WAYNE — A local nonprofit group has purchased the three-story building built in 1863 that served as a Masonic Hall for more than 100 years, but that has sat largely unused for the last few years.

The group, Sustain Wayne, purchased the structure on May 10 after raising $40,000 from more than 40 local families, said Executive Director Margot Gyorgy. The building’s last owner was a seasonal resident who lives in California and held a flea market there once a year, Gyorgy added.

The Masonic Hall sits on the edge of the Mill Pond in downtown Wayne and requires considerable renovations. Its floor is sagging. It lacks electricity, insulation, plumbing and a septic system. Several ash trees stand dangerously close to it, and one even fell on the building a few weeks ago, though it did no damage.

But Sustain Wayne is now preparing to launch a capital fundraising campaign to renovate the hall and convert it into a community space that includes a teaching kitchen, a performance stage, a gallery space and meeting rooms.

“We really thought the time was now,” said Dean Gyorgy, Margot’s husband, who sits on the Sustain Wayne board.

Sustain Wayne formed in 2012, and those proposed amenities for the hall would further the group’s goals of supporting the town’s economy, building a local food system, promoting energy efficiency, preserving the environment and creating a sense of community for Wayne residents.

Dean Gyorgy runs his own digital media consulting business and has created videos about the Masonic Hall and three-dimensional renderings of the additions they’d like to make to it.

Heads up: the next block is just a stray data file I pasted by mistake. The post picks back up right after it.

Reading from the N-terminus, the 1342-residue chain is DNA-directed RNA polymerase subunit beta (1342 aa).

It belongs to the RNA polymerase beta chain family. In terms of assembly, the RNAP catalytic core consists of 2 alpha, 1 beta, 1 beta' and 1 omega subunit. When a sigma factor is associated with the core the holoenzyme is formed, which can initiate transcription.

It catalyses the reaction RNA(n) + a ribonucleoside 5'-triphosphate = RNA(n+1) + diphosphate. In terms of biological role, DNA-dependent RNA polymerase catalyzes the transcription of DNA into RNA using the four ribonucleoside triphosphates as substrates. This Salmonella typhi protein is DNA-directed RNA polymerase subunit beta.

The Gyorgys live on the opposite side of the Mill Pond, and Dean, in his research of the history of the area, found that Holman Johnson built the Masonic Hall in 1863 after a great fire burned down many of the other structures on the east side of the pond, including a woolen mill.

“This project is saving the last piece of Wayne’s industrial past,” Dean said.

It’s also preserving more recent memories of the Masonic Hall, which local Freemasons actively used until the 1980s, Dean said.

A poster still hangs on the third floor of the building indicating how much blood the Hall’s members had donated as part of a blood bank program run by the Grand Lodge of Maine.

The third floor is also where the Freemasons held their meetings, and according to the vision laid out by members of Sustain Wayne, that space could be used as a theater and meeting venue. The group regularly holds talks on topics such as solar power, gardening and sustainable development.

On the second floor, the group would like to construct classrooms, artisan spaces and galleries, Margot Gyorgy said.

They’d like to convert the first floor into a working kitchen that food producers could pay to use and where workshops could be held.

Besides preserving a piece of Wayne history, the group also hopes the new space will bring more people downtown and appeal to a younger set of potential residents.

“We really see Wayne as at a point where it will continue to grow and attract young families,” Margot said.

But the group’s members recognize how much fundraising will be required to renovate the Masonic Hall, and they soon plan to launch a capital campaign. They will be seeking local donations and also applying for grants related to historical preservation and local food production.

The group will be holding an open house at the Masonic Hall from 9 a.m. to 1 p.m. Saturday. They will also open the hall at the same time for the rest of summer, Margot said.

Charles Eichacker — 621-5642

[email protected]

Twitter: @ceichacker

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